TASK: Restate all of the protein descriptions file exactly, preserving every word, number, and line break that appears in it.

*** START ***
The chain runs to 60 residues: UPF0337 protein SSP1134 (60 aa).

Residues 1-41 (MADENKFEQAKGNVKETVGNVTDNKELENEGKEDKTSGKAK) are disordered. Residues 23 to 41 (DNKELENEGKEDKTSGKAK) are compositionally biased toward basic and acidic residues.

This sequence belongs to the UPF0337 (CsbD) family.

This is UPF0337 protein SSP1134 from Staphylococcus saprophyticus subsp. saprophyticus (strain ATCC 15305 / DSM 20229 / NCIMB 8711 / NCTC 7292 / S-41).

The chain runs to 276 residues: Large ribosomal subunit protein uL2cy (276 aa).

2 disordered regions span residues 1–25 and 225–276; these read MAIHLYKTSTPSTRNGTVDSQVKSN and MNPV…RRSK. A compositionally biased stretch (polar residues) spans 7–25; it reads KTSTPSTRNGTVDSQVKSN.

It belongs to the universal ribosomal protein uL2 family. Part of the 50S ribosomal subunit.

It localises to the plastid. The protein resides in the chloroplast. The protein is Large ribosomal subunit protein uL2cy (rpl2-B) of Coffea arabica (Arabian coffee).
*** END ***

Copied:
The chain runs to 60 residues: UPF0337 protein SSP1134 (60 aa).

Residues 1-41 (MADENKFEQAKGNVKETVGNVTDNKELENEGKEDKTSGKAK) are disordered. Residues 23 to 41 (DNKELENEGKEDKTSGKAK) are compositionally biased toward basic and acidic residues.

This sequence belongs to the UPF0337 (CsbD) family.

This is UPF0337 protein SSP1134 from Staphylococcus saprophyticus subsp. saprophyticus (strain ATCC 15305 / DSM 20229 / NCIMB 8711 / NCTC 7292 / S-41).

The chain runs to 276 residues: Large ribosomal subunit protein uL2cy (276 aa).

2 disordered regions span residues 1–25 and 225–276; these read MAIHLYKTSTPSTRNGTVDSQVKSN and MNPV…RRSK. A compositionally biased stretch (polar residues) spans 7–25; it reads KTSTPSTRNGTVDSQVKSN.

It belongs to the universal ribosomal protein uL2 family. Part of the 50S ribosomal subunit.

It localises to the plastid. The protein resides in the chloroplast. The protein is Large ribosomal subunit protein uL2cy (rpl2-B) of Coffea arabica (Arabian coffee).